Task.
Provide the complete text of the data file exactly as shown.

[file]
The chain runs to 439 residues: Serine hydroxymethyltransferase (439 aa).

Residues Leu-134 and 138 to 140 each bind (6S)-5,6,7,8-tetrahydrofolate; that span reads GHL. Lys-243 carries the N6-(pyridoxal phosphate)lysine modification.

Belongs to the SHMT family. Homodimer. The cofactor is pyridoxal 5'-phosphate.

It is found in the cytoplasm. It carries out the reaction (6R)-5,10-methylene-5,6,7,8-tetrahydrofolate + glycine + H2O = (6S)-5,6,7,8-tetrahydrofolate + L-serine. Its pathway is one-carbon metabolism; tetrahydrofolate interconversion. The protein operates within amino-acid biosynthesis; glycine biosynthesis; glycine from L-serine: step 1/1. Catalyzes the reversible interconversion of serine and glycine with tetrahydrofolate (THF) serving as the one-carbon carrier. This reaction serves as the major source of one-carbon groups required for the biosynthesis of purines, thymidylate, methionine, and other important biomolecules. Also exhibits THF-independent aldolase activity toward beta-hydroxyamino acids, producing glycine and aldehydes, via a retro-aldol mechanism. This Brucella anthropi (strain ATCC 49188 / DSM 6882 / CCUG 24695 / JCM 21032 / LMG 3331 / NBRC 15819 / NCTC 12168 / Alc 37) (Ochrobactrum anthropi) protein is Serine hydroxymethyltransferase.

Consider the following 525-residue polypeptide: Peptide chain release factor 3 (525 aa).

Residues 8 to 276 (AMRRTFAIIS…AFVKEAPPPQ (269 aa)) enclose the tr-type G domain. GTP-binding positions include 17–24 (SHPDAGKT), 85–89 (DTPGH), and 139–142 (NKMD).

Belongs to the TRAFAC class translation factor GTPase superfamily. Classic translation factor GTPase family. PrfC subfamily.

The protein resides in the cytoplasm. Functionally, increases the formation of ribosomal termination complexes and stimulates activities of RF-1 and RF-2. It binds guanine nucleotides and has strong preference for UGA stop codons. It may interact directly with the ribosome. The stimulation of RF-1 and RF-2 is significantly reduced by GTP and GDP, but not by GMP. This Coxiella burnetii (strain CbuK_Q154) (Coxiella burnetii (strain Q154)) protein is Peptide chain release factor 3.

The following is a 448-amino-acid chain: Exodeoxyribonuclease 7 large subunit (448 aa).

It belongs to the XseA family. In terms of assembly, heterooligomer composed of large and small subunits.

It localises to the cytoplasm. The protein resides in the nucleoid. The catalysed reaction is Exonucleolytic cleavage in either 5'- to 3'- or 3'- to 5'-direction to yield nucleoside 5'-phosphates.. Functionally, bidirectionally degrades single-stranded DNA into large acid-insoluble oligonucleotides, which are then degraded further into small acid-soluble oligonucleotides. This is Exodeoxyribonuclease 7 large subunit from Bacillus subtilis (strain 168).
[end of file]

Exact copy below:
The chain runs to 439 residues: Serine hydroxymethyltransferase (439 aa).

Residues Leu-134 and 138 to 140 each bind (6S)-5,6,7,8-tetrahydrofolate; that span reads GHL. Lys-243 carries the N6-(pyridoxal phosphate)lysine modification.

Belongs to the SHMT family. Homodimer. The cofactor is pyridoxal 5'-phosphate.

It is found in the cytoplasm. It carries out the reaction (6R)-5,10-methylene-5,6,7,8-tetrahydrofolate + glycine + H2O = (6S)-5,6,7,8-tetrahydrofolate + L-serine. Its pathway is one-carbon metabolism; tetrahydrofolate interconversion. The protein operates within amino-acid biosynthesis; glycine biosynthesis; glycine from L-serine: step 1/1. Catalyzes the reversible interconversion of serine and glycine with tetrahydrofolate (THF) serving as the one-carbon carrier. This reaction serves as the major source of one-carbon groups required for the biosynthesis of purines, thymidylate, methionine, and other important biomolecules. Also exhibits THF-independent aldolase activity toward beta-hydroxyamino acids, producing glycine and aldehydes, via a retro-aldol mechanism. This Brucella anthropi (strain ATCC 49188 / DSM 6882 / CCUG 24695 / JCM 21032 / LMG 3331 / NBRC 15819 / NCTC 12168 / Alc 37) (Ochrobactrum anthropi) protein is Serine hydroxymethyltransferase.

Consider the following 525-residue polypeptide: Peptide chain release factor 3 (525 aa).

Residues 8 to 276 (AMRRTFAIIS…AFVKEAPPPQ (269 aa)) enclose the tr-type G domain. GTP-binding positions include 17–24 (SHPDAGKT), 85–89 (DTPGH), and 139–142 (NKMD).

Belongs to the TRAFAC class translation factor GTPase superfamily. Classic translation factor GTPase family. PrfC subfamily.

The protein resides in the cytoplasm. Functionally, increases the formation of ribosomal termination complexes and stimulates activities of RF-1 and RF-2. It binds guanine nucleotides and has strong preference for UGA stop codons. It may interact directly with the ribosome. The stimulation of RF-1 and RF-2 is significantly reduced by GTP and GDP, but not by GMP. This Coxiella burnetii (strain CbuK_Q154) (Coxiella burnetii (strain Q154)) protein is Peptide chain release factor 3.

The following is a 448-amino-acid chain: Exodeoxyribonuclease 7 large subunit (448 aa).

It belongs to the XseA family. In terms of assembly, heterooligomer composed of large and small subunits.

It localises to the cytoplasm. The protein resides in the nucleoid. The catalysed reaction is Exonucleolytic cleavage in either 5'- to 3'- or 3'- to 5'-direction to yield nucleoside 5'-phosphates.. Functionally, bidirectionally degrades single-stranded DNA into large acid-insoluble oligonucleotides, which are then degraded further into small acid-soluble oligonucleotides. This is Exodeoxyribonuclease 7 large subunit from Bacillus subtilis (strain 168).